Key federal issues discussed in Washington
Pennsylvania Realtors® are meeting with members of Congress this week to discuss several of NAR’s key federal legislative issues during NAR’s Realtor® Legislative Meetings in Washington, D.C. We’re marking NAR’s Realtor® Advocacy Month and this week’s “act” theme.
One of the key issues we explained is how important it is for Congress to reauthorize the National Flood Insurance Program, which will expire Sept. 30.
It’s staggering to know that each time the NFIP lapses, it costs 40,000 property sales per month. Without reauthorization, NFIP cannot issue or renew policies in 22,000 communities where flood insurance is required for a mortgage.
Pennsylvania ranks 12th in the nation in policies through the NFIP. In addition, the commonwealth ranks fifth in the nation in flood claims. The NFIP is critical to the real estate market in Pennsylvania. The Federal Emergency Management Agency statistics show that from 2006 through 2014, Pennsylvania property owners filed more than 18,000 claims with the NFIP, exceeding $551 million in damages, with claims filed from 66 of the state’s 67 counties.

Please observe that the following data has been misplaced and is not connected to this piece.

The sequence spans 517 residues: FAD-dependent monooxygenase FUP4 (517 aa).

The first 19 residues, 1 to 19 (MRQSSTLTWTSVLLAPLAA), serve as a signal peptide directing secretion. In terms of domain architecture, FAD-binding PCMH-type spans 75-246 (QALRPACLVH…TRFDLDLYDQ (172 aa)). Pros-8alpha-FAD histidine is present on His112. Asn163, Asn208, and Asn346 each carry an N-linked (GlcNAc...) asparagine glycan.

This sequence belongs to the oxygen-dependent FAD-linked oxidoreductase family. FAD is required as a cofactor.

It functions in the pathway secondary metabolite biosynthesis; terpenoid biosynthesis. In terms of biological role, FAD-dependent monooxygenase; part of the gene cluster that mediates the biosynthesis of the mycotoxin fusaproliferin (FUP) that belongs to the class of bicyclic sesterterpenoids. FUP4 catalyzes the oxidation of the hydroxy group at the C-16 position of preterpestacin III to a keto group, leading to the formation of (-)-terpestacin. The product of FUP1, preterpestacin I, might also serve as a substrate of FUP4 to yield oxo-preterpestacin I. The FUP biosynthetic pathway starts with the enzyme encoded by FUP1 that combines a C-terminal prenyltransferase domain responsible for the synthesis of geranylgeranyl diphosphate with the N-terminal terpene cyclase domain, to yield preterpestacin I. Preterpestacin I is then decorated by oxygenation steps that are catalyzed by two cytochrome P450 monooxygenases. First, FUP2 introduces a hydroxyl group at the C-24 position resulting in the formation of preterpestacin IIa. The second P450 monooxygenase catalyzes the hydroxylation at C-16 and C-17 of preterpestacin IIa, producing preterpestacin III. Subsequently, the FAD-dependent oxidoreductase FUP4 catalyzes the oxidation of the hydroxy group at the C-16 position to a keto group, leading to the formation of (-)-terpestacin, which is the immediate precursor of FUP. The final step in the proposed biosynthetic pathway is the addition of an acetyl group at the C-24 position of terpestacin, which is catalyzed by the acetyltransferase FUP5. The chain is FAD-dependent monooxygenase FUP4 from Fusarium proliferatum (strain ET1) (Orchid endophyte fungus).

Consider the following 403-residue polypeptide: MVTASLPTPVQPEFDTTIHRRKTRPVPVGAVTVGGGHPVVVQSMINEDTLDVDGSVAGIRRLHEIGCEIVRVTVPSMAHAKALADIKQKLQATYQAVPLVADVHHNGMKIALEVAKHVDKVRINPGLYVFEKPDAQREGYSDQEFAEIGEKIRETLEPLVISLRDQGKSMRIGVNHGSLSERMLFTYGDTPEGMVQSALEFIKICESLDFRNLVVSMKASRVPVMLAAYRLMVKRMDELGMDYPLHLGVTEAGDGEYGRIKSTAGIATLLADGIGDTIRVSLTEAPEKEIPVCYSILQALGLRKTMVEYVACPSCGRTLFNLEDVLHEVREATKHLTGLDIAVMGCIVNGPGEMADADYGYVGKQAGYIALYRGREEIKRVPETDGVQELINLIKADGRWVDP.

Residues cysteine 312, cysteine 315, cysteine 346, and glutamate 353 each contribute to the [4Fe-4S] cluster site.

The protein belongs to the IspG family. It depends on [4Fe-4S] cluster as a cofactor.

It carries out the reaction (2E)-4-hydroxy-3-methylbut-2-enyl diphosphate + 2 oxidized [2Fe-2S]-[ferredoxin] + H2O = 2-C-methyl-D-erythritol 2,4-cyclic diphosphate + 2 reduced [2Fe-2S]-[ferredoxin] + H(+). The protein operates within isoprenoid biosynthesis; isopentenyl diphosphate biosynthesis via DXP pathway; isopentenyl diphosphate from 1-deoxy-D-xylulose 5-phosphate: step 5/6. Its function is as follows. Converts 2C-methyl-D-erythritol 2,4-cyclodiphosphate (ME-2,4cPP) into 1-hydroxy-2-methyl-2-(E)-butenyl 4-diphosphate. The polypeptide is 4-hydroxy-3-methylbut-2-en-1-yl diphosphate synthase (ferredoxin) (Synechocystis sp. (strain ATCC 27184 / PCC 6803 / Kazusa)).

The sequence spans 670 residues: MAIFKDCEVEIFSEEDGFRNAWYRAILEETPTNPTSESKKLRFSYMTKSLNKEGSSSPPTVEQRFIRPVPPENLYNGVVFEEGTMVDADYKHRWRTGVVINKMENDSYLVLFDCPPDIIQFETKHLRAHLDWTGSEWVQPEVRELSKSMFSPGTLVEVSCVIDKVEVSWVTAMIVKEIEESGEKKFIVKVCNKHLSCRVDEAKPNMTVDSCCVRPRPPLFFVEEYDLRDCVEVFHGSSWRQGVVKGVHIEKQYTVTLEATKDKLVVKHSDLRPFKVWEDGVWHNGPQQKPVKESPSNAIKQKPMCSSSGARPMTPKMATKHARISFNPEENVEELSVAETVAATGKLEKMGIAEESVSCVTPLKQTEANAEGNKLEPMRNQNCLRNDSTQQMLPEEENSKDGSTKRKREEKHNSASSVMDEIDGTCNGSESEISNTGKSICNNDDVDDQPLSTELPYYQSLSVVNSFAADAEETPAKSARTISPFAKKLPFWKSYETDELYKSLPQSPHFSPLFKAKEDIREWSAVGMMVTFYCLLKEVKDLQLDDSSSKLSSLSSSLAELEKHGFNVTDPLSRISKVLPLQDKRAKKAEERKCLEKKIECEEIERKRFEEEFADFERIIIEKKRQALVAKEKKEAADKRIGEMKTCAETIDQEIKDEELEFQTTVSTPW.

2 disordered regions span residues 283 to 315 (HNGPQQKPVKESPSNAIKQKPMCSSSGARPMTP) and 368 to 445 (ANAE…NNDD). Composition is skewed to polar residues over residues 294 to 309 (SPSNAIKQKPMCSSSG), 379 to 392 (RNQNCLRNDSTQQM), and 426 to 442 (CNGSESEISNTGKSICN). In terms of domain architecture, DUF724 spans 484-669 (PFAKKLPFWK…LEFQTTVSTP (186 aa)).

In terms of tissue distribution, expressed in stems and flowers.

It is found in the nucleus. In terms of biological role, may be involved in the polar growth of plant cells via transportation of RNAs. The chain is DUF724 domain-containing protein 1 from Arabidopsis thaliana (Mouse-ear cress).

Realtors® reminded the legislators that federal tax reform must not dilute the current real estate tax provisions vital to the housing market and the economy. NAR believes that repealing or weakening tax incentives – like the mortgage interest and property tax deductions – deter homeownership. And middle-income homeowners could be worse off under proposals that limit tax incentives for homeownership. PricewaterhouseCoopers analysis showed that homeowning families with incomes between $50,000 and $200,000 would face tax hikes in the year after enactment. The PricewaterhouseCoopers study estimates that home values could plunge by more than 10 percent if tax incentives for homeownership are limited.
In addition, we encouraged representatives to preserve the like-kind exchanges, which are essential to the commercial real estate sector and to the economy.
We also explained that NAR supports responsible reform for the country’s secondary mortgage market. The association urges prohibiting the use of mortgage guarantee fees, also known as g-fees, to pay for other governmental spending such as tax cuts or transportation spending.
Fannie Mae and Freddie Mac ensure that qualified borrowers have access to safe, affordable mortgage financing. A purely private mortgage market would only provide benefits to a select few.